The Bendii were clearly lacking the technology to reach the stars by themselves, but they had been contacted by other spacefaring species, their leader cites the Ferengis when negotiating with Picard, thus why the Federation established contact with them and looked at their proposal to establish a starbase on their planet.

A civilization/society/species that has access to the galaxy by any means is already seeing it's development altered by exposure to ideas, technologies and cultures from other races, thus establishing contact with them is authorized as it wouldn't interfere with their normal development.


I think that would be less under the Prime Directive and more under First Contact procedures.

First Contact procedures have an application, and that's when you're likely to encounter a civilization during exploration. It's not a factor when visiting their homeworld; you know you're a guest there. They're worried about chance encounters in other worlds alien to both of you. First Contact is so the other guys go "Oh, they're the Federation, they are no threat" instead of "Who's this? Open the gunports as a sign of respect: what could possibly go wrong?"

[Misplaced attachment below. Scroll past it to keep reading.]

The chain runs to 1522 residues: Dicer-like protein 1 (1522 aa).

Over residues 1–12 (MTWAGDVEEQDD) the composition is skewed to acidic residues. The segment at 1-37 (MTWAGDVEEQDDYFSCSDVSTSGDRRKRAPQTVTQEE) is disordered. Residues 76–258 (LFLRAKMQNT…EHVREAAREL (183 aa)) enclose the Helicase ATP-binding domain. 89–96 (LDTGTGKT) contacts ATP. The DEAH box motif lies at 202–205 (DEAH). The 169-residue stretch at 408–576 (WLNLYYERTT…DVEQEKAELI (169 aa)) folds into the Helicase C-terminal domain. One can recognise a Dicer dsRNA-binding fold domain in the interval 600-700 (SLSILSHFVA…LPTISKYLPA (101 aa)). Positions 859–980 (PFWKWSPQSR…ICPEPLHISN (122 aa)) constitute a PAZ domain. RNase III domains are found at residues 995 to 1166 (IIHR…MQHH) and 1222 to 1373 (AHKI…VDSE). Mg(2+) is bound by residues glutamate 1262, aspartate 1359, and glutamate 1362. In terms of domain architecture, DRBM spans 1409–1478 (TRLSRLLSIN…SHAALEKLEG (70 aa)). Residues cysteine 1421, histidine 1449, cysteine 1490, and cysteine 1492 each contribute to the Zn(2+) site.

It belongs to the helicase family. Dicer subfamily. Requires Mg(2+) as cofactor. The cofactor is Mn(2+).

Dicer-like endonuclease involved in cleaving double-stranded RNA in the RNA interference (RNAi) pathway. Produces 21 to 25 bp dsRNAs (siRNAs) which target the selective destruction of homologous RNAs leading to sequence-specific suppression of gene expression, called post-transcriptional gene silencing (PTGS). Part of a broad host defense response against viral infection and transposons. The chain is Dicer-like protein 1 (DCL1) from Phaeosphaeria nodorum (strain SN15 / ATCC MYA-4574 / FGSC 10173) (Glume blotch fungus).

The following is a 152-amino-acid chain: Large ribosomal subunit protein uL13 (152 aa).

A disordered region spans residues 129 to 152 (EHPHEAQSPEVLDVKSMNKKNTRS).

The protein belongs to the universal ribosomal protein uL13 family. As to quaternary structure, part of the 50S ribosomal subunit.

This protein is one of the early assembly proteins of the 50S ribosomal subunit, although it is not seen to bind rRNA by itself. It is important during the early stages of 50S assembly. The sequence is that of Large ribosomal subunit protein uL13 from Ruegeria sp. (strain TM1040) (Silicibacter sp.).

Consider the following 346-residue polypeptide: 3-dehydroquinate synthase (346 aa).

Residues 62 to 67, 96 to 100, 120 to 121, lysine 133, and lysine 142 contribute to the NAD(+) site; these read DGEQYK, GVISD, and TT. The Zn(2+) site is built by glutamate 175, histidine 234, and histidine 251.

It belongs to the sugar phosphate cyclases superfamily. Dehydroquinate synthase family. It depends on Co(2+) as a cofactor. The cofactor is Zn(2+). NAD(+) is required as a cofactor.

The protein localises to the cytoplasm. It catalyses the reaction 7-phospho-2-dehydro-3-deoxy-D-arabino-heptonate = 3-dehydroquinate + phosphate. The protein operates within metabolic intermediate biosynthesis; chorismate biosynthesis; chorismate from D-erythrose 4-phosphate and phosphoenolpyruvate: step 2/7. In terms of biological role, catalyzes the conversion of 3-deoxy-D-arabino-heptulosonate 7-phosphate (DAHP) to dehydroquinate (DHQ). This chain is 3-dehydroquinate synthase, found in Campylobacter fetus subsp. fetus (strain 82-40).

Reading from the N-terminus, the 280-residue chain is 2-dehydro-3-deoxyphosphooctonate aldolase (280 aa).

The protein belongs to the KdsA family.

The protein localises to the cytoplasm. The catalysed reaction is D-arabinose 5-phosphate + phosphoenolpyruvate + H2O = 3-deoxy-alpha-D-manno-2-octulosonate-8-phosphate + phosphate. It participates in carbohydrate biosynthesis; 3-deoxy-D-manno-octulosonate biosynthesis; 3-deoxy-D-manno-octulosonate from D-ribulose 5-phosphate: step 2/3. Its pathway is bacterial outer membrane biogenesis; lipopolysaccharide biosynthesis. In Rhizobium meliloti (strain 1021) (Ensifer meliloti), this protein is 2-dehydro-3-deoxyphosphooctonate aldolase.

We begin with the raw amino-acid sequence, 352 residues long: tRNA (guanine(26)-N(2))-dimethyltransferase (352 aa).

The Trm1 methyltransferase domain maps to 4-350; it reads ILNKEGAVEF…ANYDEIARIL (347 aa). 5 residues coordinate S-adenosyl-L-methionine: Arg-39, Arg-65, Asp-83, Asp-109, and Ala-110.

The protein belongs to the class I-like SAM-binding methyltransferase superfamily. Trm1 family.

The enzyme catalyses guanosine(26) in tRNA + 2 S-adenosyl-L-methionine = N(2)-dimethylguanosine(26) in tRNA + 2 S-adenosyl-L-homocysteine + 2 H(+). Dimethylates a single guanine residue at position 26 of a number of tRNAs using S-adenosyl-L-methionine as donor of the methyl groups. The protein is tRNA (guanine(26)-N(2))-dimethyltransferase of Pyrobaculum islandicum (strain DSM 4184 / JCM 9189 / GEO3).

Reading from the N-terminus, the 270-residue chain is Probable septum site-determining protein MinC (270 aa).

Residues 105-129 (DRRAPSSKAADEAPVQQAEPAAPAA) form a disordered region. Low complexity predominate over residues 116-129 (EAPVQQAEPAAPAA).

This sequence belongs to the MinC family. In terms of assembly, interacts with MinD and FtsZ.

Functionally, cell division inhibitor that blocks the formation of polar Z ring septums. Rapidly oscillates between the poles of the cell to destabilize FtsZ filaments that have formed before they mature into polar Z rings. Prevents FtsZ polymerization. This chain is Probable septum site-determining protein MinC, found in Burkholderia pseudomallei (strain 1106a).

The fact that these people are operating on an interstellar scale makes First Contact necessary.

Obviously, the "don't allow them to be aware of us" aspect of the Prime Directive is completely incompatible with First Contact; so yes, it gets sacrificed.

However, the remaining aspects of the Prime Directive remain in force, so don't go looking for help in your civil war or expect to be transported 35,000 light years from home.

  • I agree we're talking first contact procedures and what is interesting is that this protocol even restricted DS9 from contacting Tosk in his pre-warp spaceship (DS9: Captive Pursuit. Sisko did "sacrifice" the Prime Directive in this case but only because the ship was damaged and endangered the pilot's life. If Tosk came through undamaged, it seems they technically should not have even hailed him. This seems confusing and pointless.
    – Vogon Poet
    Commented Oct 8, 2019 at 12:07